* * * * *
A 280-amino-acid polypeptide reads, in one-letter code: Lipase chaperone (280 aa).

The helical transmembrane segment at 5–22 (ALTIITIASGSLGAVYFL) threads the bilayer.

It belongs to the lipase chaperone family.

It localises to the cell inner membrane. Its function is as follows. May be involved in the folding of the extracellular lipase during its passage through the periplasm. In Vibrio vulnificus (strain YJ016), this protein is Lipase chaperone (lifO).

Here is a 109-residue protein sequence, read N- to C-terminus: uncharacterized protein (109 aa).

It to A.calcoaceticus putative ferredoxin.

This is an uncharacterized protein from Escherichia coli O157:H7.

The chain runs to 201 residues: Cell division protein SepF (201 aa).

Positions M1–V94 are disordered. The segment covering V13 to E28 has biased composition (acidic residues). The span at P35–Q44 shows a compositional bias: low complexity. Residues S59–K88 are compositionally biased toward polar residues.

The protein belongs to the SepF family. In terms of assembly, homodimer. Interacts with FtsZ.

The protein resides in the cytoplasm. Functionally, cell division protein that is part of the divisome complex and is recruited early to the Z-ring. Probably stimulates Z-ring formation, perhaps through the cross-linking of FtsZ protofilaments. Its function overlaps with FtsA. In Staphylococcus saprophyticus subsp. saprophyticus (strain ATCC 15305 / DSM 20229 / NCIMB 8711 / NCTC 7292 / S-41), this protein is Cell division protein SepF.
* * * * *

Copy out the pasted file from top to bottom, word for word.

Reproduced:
A 280-amino-acid polypeptide reads, in one-letter code: Lipase chaperone (280 aa).

The helical transmembrane segment at 5–22 (ALTIITIASGSLGAVYFL) threads the bilayer.

It belongs to the lipase chaperone family.

It localises to the cell inner membrane. Its function is as follows. May be involved in the folding of the extracellular lipase during its passage through the periplasm. In Vibrio vulnificus (strain YJ016), this protein is Lipase chaperone (lifO).

Here is a 109-residue protein sequence, read N- to C-terminus: uncharacterized protein (109 aa).

It to A.calcoaceticus putative ferredoxin.

This is an uncharacterized protein from Escherichia coli O157:H7.

The chain runs to 201 residues: Cell division protein SepF (201 aa).

Positions M1–V94 are disordered. The segment covering V13 to E28 has biased composition (acidic residues). The span at P35–Q44 shows a compositional bias: low complexity. Residues S59–K88 are compositionally biased toward polar residues.

The protein belongs to the SepF family. In terms of assembly, homodimer. Interacts with FtsZ.

The protein resides in the cytoplasm. Functionally, cell division protein that is part of the divisome complex and is recruited early to the Z-ring. Probably stimulates Z-ring formation, perhaps through the cross-linking of FtsZ protofilaments. Its function overlaps with FtsA. In Staphylococcus saprophyticus subsp. saprophyticus (strain ATCC 15305 / DSM 20229 / NCIMB 8711 / NCTC 7292 / S-41), this protein is Cell division protein SepF.